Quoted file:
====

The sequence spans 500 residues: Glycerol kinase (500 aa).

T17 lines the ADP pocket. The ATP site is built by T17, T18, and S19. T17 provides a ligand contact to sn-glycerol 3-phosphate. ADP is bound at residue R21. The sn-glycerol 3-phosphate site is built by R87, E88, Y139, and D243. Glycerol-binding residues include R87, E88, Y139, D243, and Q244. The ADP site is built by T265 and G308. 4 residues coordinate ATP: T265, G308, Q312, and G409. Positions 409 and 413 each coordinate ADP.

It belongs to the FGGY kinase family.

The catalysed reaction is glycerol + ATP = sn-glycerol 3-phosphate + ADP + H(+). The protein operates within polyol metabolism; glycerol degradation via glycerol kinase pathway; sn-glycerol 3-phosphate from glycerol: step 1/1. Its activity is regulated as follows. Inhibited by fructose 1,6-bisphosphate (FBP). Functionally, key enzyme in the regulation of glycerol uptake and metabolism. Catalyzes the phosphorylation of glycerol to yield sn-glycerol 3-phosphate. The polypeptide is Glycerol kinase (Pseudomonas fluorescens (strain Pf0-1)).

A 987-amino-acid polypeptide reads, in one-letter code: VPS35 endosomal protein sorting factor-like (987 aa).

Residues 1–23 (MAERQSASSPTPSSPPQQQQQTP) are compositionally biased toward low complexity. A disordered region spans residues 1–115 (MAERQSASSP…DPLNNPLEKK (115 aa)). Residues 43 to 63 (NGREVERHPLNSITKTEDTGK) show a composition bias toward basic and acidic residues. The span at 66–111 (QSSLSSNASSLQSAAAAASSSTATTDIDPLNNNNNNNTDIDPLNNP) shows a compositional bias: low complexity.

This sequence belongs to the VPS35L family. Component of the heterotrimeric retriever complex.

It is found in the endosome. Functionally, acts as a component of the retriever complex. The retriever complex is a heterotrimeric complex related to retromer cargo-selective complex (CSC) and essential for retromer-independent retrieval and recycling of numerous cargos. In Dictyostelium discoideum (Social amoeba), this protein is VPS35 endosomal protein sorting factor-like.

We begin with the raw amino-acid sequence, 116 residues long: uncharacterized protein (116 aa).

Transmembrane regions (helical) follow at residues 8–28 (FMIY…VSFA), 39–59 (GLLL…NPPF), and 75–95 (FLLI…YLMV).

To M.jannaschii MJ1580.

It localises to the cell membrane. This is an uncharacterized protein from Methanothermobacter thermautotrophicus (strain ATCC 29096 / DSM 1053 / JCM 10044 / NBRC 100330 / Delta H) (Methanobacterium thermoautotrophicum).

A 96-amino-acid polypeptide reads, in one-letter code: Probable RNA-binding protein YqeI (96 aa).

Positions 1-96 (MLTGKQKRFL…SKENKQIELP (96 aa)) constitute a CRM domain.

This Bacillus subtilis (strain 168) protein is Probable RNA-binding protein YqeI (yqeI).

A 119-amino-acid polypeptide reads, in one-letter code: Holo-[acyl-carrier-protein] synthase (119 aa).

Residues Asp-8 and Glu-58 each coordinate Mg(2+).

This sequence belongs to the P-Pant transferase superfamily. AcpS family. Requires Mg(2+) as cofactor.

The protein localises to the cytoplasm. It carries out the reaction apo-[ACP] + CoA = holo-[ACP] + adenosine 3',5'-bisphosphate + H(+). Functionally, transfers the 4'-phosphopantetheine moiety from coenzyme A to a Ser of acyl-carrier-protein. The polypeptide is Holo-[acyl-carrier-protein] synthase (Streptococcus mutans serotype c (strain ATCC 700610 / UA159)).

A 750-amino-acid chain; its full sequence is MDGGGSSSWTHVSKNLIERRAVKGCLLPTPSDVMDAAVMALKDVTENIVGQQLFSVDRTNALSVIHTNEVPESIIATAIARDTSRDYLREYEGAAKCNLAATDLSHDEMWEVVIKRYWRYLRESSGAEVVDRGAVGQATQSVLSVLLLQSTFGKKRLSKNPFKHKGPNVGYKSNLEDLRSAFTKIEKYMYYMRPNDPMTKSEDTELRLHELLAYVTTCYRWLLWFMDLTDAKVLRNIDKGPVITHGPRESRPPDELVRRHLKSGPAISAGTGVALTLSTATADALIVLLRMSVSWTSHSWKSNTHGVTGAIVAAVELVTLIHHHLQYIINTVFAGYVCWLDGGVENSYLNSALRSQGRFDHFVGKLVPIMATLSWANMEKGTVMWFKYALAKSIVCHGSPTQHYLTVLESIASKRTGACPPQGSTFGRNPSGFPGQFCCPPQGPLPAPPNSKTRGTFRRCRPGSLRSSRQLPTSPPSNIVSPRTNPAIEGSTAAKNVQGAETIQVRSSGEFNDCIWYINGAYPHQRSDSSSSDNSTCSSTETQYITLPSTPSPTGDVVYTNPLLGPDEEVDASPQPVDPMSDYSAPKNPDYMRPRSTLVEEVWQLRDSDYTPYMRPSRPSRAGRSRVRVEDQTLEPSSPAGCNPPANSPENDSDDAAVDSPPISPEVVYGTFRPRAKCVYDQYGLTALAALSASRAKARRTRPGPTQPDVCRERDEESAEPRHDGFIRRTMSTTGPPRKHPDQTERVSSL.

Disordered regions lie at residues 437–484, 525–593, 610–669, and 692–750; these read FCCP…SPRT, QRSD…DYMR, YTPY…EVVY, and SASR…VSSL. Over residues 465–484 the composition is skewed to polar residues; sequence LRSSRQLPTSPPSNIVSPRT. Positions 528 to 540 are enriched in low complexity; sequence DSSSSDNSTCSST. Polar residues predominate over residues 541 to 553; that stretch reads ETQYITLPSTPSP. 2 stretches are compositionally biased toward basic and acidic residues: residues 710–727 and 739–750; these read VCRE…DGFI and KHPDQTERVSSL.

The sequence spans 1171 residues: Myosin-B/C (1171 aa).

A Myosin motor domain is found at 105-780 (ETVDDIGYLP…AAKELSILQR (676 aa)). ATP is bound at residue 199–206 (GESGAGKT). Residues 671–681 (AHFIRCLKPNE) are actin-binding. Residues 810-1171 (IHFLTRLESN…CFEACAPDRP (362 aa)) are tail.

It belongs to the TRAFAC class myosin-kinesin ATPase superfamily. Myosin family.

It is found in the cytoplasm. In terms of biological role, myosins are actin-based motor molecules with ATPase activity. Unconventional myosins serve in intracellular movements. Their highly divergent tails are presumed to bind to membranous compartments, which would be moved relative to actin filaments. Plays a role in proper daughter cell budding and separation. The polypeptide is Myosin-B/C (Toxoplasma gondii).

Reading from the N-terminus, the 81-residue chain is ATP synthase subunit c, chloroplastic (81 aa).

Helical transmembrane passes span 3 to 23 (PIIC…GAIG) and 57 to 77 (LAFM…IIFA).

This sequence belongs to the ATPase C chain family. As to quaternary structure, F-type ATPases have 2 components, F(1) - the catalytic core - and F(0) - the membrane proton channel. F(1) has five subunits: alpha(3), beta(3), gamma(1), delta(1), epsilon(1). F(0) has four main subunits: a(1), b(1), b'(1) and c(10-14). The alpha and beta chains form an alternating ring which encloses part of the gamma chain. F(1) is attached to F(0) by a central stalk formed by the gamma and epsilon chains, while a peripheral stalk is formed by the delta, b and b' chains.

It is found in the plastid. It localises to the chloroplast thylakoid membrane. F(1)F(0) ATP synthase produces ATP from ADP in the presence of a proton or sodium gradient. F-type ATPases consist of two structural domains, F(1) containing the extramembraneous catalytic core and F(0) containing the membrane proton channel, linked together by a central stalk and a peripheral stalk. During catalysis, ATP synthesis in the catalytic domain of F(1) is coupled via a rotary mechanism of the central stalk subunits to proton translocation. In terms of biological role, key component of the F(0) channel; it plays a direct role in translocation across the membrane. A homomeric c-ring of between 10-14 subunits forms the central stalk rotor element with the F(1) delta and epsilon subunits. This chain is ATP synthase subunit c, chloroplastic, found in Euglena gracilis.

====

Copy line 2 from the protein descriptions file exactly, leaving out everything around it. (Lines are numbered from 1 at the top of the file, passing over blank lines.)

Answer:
T17 lines the ADP pocket. The ATP site is built by T17, T18, and S19. T17 provides a ligand contact to sn-glycerol 3-phosphate. ADP is bound at residue R21. The sn-glycerol 3-phosphate site is built by R87, E88, Y139, and D243. Glycerol-binding residues include R87, E88, Y139, D243, and Q244. The ADP site is built by T265 and G308. 4 residues coordinate ATP: T265, G308, Q312, and G409. Positions 409 and 413 each coordinate ADP.